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Review

Dietary Intake and Energy Expenditure in Breast Cancer Survivors: A Review

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Division of Endocrinology, Metabolism, and Diabetes, Department of Medicine, Anschutz Medical Campus, University of Colorado, Aurora, CO 80045, USA
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Anschutz Health and Wellness Center, Anschutz Medical Campus, University of Colorado, Aurora, CO 80045, USA
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Department of Physical Medicine and Rehabilitation, Anschutz Medical Campus, University of Colorado, Aurora, CO 80045, USA
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Rocky Mountain Regional VA Medical Center, Aurora, CO 80045, USA
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Division of Geriatric Medicine, Department of Medicine, Anschutz Medical Campus, University of Colorado, Aurora, CO 80045, USA
*
Author to whom correspondence should be addressed.
Academic Editor: Paolo Piaggi
Nutrients 2021, 13(10), 3394; https://doi.org/10.3390/nu13103394
Received: 16 July 2021 / Revised: 23 September 2021 / Accepted: 23 September 2021 / Published: 27 September 2021
(This article belongs to the Special Issue Energy Balance and Body Weight)
Many breast cancer survivors (BCS) gain fat mass and lose fat-free mass during treatment (chemotherapy, radiation, surgery) and estrogen suppression therapy, which increases the risk of developing comorbidities. Whether these body composition alterations are a result of changes in dietary intake, energy expenditure, or both is unclear. Thus, we reviewed studies that have measured components of energy balance in BCS who have completed treatment. Longitudinal studies suggest that BCS reduce self-reported energy intake and increase fruit and vegetable consumption. Although some evidence suggests that resting metabolic rate is higher in BCS than in age-matched controls, no study has measured total daily energy expenditure (TDEE) in this population. Whether physical activity levels are altered in BCS is unclear, but evidence suggests that light-intensity physical activity is lower in BCS compared to age-matched controls. We also discuss the mechanisms through which estrogen suppression may impact energy balance and develop a theoretical framework of dietary intake and TDEE interactions in BCS. Preclinical and human experimental studies indicate that estrogen suppression likely elicits increased energy intake and decreased TDEE, although this has not been systematically investigated in BCS specifically. Estrogen suppression may modulate energy balance via alterations in appetite, fat-free mass, resting metabolic rate, and physical activity. There are several potential areas for future mechanistic energetic research in BCS (e.g., characterizing predictors of intervention response, appetite, dynamic changes in energy balance, and differences in cancer sub-types) that would ultimately support the development of more targeted and personalized behavioral interventions. View Full-Text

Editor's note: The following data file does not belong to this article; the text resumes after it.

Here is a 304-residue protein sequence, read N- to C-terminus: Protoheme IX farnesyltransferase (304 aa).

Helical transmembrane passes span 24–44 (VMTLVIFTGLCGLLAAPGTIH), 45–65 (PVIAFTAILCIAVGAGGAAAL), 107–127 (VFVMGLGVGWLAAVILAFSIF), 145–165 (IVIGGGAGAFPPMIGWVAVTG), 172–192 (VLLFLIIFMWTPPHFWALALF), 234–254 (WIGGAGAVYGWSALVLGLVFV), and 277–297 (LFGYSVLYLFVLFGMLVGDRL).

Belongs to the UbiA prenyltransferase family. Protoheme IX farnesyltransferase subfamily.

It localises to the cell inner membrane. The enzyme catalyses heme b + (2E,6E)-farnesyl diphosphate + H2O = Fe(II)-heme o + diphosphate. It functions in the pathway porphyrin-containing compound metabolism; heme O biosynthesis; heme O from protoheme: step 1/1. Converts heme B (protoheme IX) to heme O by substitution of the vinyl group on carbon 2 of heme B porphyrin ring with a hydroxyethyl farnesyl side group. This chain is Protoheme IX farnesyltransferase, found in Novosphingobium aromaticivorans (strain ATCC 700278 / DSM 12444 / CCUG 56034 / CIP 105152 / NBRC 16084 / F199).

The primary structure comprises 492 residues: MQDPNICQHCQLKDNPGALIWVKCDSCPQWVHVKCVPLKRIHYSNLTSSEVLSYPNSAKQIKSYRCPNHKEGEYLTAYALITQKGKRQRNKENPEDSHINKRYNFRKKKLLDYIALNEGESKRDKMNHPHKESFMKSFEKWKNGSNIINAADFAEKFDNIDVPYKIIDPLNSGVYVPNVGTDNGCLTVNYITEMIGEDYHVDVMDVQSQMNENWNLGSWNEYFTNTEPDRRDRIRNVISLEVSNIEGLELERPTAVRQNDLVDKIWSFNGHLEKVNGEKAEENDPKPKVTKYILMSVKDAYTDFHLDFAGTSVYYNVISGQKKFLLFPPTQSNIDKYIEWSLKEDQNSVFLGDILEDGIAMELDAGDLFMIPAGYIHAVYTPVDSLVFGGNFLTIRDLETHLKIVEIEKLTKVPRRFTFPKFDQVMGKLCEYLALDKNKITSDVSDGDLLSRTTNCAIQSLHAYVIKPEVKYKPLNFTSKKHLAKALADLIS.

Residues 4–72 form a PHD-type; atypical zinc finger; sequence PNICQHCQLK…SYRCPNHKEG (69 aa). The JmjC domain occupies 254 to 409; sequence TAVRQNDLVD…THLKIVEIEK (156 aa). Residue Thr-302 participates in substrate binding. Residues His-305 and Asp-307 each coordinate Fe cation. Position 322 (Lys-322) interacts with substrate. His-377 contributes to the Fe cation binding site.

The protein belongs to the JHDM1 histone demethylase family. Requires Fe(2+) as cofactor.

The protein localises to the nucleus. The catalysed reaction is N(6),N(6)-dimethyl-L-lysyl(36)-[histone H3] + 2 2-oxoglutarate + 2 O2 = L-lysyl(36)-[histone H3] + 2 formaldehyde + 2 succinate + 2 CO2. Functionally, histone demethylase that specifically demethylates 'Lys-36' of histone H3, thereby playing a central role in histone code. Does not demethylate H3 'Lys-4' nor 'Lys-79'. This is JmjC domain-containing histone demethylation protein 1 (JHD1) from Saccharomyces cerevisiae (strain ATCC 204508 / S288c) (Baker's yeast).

Keywords: metabolism; obesity; nutrition; exercise; oncology metabolism; obesity; nutrition; exercise; oncology
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MDPI and ACS Style

Purcell, S.A.; Marker, R.J.; Cornier, M.-A.; Melanson, E.L. Dietary Intake and Energy Expenditure in Breast Cancer Survivors: A Review. Nutrients 2021, 13, 3394. https://doi.org/10.3390/nu13103394

AMA Style

Purcell SA, Marker RJ, Cornier M-A, Melanson EL. Dietary Intake and Energy Expenditure in Breast Cancer Survivors: A Review. Nutrients. 2021; 13(10):3394. https://doi.org/10.3390/nu13103394

Chicago/Turabian Style

Purcell, Sarah A., Ryan J. Marker, Marc-Andre Cornier, and Edward L. Melanson. 2021. "Dietary Intake and Energy Expenditure in Breast Cancer Survivors: A Review" Nutrients 13, no. 10: 3394. https://doi.org/10.3390/nu13103394

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